It happens often. Students declare a major two years before graduation, and by the time they receive their diploma, they realize they’re no longer interested in pursuing a career within that major. They know what they want to do. They just don’t have the right degree to pursue it.

Sound familiar? If it does, it’s not nearly as bad as you might think. Many employers will hire you simply because you have a college degree and aren’t overly concerned with your major. Several factors will go into the decision to offer you a job, and what you majored in is only one of them.

Once you have your diploma, you’ll need to convince a potential employer to hire you. Here are a few suggestions to get you started in the right direction.

Decide What You’re Qualified to Do

Unless you’re hoping to work in a specialized industry, you probably won’t need extra college courses. You’ll qualify for most occupations with your four-year degree. But if it is one of those specialized industries you’ve chosen (nursing, for example), be prepared for extra coursework and internships. Depending on the type of work you want, volunteering can be helpful for picking up some of the necessary skills.

Build a Network

It’s likely you already have the beginnings of a network through your college contacts. You can add to it by joining professional networking associations, attending industry events, and talking to anyone you know who is in that industry, preferably those who are currently working and have at least five years of experience. After you talk to someone, be sure to ask them if they can recommend others you could speak with.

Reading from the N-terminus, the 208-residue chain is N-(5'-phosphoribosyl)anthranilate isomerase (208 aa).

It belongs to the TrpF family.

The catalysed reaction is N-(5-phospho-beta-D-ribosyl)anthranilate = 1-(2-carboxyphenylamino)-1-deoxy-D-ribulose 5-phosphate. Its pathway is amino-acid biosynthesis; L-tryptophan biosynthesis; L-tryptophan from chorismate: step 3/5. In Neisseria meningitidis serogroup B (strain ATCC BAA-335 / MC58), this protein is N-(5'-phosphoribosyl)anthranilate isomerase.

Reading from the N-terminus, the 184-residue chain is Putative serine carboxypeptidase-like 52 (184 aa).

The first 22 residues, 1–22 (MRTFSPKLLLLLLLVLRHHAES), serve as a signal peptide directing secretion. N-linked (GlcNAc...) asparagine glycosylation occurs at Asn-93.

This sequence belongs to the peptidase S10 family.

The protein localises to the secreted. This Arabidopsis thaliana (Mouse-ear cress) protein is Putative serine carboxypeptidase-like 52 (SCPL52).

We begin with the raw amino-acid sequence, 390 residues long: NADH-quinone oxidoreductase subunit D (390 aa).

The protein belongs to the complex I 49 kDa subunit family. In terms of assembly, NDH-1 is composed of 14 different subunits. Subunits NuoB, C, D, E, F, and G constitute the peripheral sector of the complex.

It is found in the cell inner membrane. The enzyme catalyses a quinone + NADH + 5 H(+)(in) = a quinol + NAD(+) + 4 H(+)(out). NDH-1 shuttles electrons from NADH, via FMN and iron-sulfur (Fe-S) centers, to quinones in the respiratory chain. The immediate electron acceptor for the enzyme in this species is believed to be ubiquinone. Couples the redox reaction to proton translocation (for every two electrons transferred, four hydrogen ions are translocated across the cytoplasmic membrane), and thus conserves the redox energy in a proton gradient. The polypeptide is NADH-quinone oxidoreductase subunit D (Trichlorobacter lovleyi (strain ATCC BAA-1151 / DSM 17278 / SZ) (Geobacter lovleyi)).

Highlight Your Transferable Skills

While you may have majored in a different area from the one you’re now interested in, you did take some classes that prepared you for writing, communication, organization, and gave you problem-solving skills. Look at the requirements in the job description and see how well you match up. Focus on these matches and add any other relevant skills (leadership, for instance) to your cover letter and highlight them in your interview.

Educate Yourself on the Industry

You need to be knowledgeable about the industry in which you’re interested. Do as much research as possible to make up for your lack of education in that field. Look at prospective employers’ websites, subscribe to company newsletters, follow them on social media, and read industry media outlets. You’ll be walking into the interviews with enough ammunition to convince them you’re a good fit.

Are you ready to look for work, but your degree doesn’t quite fit?

We would love to help you. Contact Pro Resources for the light industrial or technical/professional position you’re hoping to find. We’ve been in business for over 30 years, so let us use our expertise to direct you to your next job.